WATCH: 'You did amazing, don't cry' - Big hearted Serena Williams consoles teenage opponent following victory
Serena Williams continued to steamroll her way through the Australian Open draw but Naomi Osaka and Elina Svitolina both survived serious scares to reach the fourth round.
Williams has been in devastating form and she made short work of 18-year-old Dayana Yastremska, winning 6-2 6-1.
The title favourite has dropped just nine games on her way to the fourth round and spent only three hours and six minutes on court in total.
Yastremska grew up idolising Williams, and the American gave her young opponent a hug at the net, telling her: "You did amazing, don't cry."
Williams added later: "As she was walking towards the net, I could tell she was quite upset. I kind of liked that. It shows she wasn't just there to play a good match, she was there to win.
"She wanted to win. That really broke my heart. I think she's a good talent. It's good to see that attitude."
Williams also talked to Yastremska in the locker room after the match about a time violation the Ukrainian teenager received in the second set that the American felt was unfair.
"I didn't think she deserved the time violation," said Williams. "I thought that the umpire has to wait until the crowd stops clapping before announcing the score.
"I felt just to keep the match going he was announcing it really fast, which is fine, which is normal, but maybe she wasn't used to that.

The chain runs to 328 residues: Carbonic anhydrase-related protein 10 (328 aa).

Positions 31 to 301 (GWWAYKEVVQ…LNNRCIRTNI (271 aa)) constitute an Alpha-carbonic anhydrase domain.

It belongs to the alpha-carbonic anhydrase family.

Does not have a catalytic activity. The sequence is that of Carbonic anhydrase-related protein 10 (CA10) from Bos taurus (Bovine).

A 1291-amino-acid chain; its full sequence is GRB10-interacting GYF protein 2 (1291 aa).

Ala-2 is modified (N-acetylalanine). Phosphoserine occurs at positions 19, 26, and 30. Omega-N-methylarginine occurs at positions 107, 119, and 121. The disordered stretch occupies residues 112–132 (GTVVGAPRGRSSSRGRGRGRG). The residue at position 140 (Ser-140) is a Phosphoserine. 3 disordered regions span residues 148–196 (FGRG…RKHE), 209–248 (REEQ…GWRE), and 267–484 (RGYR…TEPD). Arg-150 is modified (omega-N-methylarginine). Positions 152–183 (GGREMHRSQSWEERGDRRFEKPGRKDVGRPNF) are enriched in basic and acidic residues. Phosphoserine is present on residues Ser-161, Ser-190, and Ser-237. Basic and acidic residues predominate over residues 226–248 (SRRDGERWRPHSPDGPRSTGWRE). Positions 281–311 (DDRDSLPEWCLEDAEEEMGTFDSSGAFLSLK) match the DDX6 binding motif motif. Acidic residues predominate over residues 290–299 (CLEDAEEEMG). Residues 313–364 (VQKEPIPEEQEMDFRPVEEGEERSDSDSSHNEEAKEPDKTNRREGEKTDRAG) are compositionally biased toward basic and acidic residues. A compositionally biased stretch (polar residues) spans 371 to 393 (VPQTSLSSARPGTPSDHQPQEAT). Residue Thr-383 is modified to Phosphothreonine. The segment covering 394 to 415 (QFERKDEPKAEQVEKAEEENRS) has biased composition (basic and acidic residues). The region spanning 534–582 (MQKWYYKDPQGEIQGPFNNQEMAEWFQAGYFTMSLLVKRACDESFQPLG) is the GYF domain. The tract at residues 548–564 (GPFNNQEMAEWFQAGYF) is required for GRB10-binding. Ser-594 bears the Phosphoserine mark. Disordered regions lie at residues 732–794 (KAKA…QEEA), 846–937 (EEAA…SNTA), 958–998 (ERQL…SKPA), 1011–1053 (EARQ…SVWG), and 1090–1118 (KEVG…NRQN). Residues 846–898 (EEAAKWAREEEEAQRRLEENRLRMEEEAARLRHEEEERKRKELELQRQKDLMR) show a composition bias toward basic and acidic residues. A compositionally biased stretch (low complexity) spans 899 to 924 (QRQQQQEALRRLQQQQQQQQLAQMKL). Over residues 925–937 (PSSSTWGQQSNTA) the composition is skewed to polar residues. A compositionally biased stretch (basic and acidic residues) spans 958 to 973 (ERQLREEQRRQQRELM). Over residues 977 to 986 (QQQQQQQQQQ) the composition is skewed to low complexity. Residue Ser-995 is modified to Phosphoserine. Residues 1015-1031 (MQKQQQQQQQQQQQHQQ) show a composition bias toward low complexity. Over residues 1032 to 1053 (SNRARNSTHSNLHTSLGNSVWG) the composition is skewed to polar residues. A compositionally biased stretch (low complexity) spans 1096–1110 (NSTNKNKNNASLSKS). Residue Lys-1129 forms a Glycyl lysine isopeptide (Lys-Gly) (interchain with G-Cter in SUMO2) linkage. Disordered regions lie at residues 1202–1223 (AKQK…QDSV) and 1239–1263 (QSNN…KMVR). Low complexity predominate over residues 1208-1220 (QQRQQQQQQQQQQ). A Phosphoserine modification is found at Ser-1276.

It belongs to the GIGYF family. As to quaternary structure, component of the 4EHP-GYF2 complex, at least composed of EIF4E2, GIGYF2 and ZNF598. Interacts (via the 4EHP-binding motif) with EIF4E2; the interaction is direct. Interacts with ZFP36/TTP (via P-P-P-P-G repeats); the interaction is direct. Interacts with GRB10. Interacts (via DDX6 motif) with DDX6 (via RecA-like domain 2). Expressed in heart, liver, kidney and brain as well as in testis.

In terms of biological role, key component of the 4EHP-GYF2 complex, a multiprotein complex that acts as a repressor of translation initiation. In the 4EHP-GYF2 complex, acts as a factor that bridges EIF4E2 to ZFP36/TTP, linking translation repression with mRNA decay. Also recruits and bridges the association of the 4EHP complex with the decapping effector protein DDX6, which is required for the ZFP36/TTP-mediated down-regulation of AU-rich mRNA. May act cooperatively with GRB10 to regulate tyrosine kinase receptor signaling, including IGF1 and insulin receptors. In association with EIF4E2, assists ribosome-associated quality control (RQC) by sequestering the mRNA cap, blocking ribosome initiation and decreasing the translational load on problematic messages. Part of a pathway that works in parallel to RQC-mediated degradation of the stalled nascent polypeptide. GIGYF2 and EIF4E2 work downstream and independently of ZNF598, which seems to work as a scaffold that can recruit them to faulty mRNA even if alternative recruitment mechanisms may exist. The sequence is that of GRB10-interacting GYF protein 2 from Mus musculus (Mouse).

"I told her to definitely look into it so she knows going into the future what to expect. I think it's important for young players to know the rules so they can always be educated for that. I told her I would look into it as well."
Osaka was a set and 4-1 down to the tricky Hsieh Su-wei before winning 11 of the last 12 games in a 5-7 6-4 6-1 victory.
Svitolina, who was again watched by boyfriend Gael Monfils, was arguably even closer to the exit door and struggling with a shoulder issue against Zhang Shuai.
The sixth seed trailed 3-0 in the third set before coming back to lead 5-3, failing to serve out the match and then eventually winning 4-6 6-4 7-5 in almost three hours.
Asked what her mindset had been in her on-court interview, Svitolina said: "I'm going to die or win."
She added later: "This situation when I'm almost about to die, I think, 'OK, there is an opponent across the net, and also struggling in the same situation, also running the same amount of hours on the court'. So I try to think that way and I'm not alone here in hell."
Zhang had plenty of opportunities to really put the hammer down but could not quite do it and Svitolina went over to her Chinese opponent after the match to offer some consoling words.
"She's a very nice person," said Svitolina, who next faces 17th seed Madison Keys after her victory over last year's semi-finalist Elise Mertens.
"It's not only about tennis here. I think it's very important to be a person and to be open. That's what I am. It's not like a big deal for me but, when someone is hurting, it's normal to help."
Osaka next faces 13th seed Anastasija Sevastova, who she beat in three sets at the warm-up tournament in Brisbane.
The US Open champion was proud of her response in adversity against Hsieh, saying: "Of course I'm happy with how I fought.
"For me, that's one of the biggest things I always thought I could improve, because it sort of seems like before I would accept defeat in a way."